United States President Joe Biden said on Thursday the cyberattack that shut down the US’s largest gasoline pipeline early this week had originated from Russia.
“We do have strong reason to believe that the criminals who did the attack are living in Russia,” President Biden said in public remarks at the White House.
The FBI has concluded the Russian government was not involved in the hack and the US government has contacted Russian officials about taking “decisive action against these ransomware networks”.
“We do not believe the Russian government was involved in this attack,” Biden said.
The US Justice Department has launched an investigative task force dedicated to persecuting the hackers and the US would pursue measures “to disrupt their ability to operate”, Biden said.
The Colonial Pipeline, which runs 8,851 kilometres (5,500 miles) to New York from oil refineries in Texas, slowly restarted operations on May 12.
Biden said it would reach full operational capability Thursday, but that did not mean that the flow of petrol would return immediately.
Pumps at petrol stations from Georgia to Virginia were closed and the average nationwide price of gasoline spiked to more than $3 for 4.54 liters (one gallon) for the first time in six years, according to data from the AAA automotive club.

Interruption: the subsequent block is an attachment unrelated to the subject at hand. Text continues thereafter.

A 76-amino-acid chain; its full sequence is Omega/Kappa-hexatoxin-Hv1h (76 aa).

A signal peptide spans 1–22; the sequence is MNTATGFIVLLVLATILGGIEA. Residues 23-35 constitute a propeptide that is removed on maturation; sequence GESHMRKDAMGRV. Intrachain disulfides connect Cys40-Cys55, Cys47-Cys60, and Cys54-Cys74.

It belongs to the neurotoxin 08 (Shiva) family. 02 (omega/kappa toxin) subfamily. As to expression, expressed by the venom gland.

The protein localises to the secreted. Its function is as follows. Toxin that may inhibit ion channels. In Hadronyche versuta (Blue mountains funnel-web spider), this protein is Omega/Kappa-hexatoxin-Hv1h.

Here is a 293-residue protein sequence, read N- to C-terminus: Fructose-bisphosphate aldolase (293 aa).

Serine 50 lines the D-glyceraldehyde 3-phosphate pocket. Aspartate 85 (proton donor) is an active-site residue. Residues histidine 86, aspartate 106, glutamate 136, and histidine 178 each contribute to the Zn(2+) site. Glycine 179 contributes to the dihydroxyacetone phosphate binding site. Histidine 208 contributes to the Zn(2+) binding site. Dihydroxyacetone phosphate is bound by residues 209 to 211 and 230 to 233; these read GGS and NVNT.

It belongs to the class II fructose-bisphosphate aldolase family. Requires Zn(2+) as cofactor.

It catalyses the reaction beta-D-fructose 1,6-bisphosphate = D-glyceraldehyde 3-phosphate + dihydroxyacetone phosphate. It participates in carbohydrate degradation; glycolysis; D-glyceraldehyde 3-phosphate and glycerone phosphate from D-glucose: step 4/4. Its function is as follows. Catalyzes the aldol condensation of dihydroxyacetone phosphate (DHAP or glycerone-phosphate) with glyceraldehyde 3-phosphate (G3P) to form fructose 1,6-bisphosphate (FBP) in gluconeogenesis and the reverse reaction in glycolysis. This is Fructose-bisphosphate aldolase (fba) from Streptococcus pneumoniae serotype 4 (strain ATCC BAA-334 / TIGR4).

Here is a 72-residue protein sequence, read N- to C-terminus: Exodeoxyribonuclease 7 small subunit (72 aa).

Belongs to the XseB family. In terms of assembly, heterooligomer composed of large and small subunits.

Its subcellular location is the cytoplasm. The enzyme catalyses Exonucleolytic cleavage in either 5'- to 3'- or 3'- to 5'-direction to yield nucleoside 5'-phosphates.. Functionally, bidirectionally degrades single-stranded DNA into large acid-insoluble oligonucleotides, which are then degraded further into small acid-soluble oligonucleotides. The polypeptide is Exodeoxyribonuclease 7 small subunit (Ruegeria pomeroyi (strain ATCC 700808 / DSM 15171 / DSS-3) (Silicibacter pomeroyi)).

Biden outlined a number of regulatory steps his administration had taken to allow the pipeline to be restarted manually and he urged consumers not to buy more petrol than they need.
“We expect the situation to begin to improve by the weekend and into early next week and gasoline supplies coming back online,” the president said.
“Panic buying will only slow the process,” he said.
The company that operates the pipeline paid nearly $5m in untraceable cryptocurrency to the hackers on May 7, according to a report by the Bloomberg news outlet which cited people familiar with the transaction.
Biden declined to comment on whether a ransom had been paid.
The FBI had confirmed on May 9 that the Colonial Pipeline had been shut down by encrypted ransomware installed on the companies computers by a criminal group called “DarkSide”.
The company had posted a job opportunity on its website for a “manager of cybersecurity” just weeks before the hack forced the pipeline to shut down.
Biden called on the US Senate to swiftly confirm two nominees to top cybersecurity positions in the US government.
In April, Biden had named Chris Inglis, a National Security Agency official, to be the White House’s director of cyber security policy, and Jen Easterly, a former NSA official, to be the director of the Cyber Security and Infrastructure Security Agency.